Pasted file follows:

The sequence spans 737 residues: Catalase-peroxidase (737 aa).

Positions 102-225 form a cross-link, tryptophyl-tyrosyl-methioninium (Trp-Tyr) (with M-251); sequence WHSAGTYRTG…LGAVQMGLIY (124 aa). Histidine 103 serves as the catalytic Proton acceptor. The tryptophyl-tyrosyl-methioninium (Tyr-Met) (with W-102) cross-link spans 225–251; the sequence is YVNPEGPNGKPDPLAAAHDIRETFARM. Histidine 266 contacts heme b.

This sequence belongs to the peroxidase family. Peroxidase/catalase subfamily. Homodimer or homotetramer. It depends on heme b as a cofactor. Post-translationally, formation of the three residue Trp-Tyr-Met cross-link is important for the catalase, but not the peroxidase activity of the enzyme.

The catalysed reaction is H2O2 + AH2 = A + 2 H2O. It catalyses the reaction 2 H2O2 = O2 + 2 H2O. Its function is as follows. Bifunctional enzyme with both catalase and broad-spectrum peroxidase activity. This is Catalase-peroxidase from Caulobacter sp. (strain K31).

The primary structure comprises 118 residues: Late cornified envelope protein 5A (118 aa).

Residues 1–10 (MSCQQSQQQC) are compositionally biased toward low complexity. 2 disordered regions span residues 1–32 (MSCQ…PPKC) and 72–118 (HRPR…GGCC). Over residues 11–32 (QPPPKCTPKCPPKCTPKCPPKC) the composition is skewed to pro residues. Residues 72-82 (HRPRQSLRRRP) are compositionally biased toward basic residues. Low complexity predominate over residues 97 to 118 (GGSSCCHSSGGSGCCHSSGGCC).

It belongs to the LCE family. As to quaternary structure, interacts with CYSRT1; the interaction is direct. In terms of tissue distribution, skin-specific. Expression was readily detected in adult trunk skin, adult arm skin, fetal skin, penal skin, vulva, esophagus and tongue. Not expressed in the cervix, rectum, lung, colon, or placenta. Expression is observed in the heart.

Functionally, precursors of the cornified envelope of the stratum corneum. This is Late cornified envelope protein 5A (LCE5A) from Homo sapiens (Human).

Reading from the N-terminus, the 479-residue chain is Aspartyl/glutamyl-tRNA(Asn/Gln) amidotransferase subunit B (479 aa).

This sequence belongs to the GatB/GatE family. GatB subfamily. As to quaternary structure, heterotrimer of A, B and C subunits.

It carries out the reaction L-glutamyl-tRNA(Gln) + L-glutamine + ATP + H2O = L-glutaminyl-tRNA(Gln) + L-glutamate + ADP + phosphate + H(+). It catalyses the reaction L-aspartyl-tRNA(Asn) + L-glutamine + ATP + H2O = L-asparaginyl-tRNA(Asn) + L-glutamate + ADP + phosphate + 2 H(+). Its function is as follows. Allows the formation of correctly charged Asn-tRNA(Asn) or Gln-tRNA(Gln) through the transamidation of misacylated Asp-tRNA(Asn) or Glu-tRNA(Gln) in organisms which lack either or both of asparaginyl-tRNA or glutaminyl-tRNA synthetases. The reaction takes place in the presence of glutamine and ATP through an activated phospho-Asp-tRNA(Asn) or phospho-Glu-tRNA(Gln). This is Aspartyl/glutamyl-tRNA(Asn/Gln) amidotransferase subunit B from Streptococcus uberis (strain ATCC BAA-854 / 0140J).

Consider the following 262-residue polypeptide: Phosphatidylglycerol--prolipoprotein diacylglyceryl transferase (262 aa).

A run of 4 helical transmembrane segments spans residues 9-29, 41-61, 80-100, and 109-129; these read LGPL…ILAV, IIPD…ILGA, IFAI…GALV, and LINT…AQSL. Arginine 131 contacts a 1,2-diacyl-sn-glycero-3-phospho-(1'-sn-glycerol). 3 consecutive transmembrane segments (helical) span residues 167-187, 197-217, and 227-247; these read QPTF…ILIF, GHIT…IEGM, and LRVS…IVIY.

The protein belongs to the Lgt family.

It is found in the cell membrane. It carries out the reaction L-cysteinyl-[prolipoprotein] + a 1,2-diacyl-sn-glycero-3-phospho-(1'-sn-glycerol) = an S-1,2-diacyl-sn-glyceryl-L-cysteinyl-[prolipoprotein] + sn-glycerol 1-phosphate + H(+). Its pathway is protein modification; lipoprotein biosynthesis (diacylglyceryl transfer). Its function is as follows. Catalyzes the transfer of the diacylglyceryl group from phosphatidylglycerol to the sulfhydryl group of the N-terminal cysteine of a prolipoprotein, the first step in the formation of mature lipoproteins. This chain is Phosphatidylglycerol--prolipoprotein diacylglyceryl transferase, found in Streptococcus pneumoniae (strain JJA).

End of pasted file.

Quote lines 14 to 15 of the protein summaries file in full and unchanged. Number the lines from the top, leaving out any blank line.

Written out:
The protein belongs to the Lgt family.

It is found in the cell membrane. It carries out the reaction L-cysteinyl-[prolipoprotein] + a 1,2-diacyl-sn-glycero-3-phospho-(1'-sn-glycerol) = an S-1,2-diacyl-sn-glyceryl-L-cysteinyl-[prolipoprotein] + sn-glycerol 1-phosphate + H(+). Its pathway is protein modification; lipoprotein biosynthesis (diacylglyceryl transfer). Its function is as follows. Catalyzes the transfer of the diacylglyceryl group from phosphatidylglycerol to the sulfhydryl group of the N-terminal cysteine of a prolipoprotein, the first step in the formation of mature lipoproteins. This chain is Phosphatidylglycerol--prolipoprotein diacylglyceryl transferase, found in Streptococcus pneumoniae (strain JJA).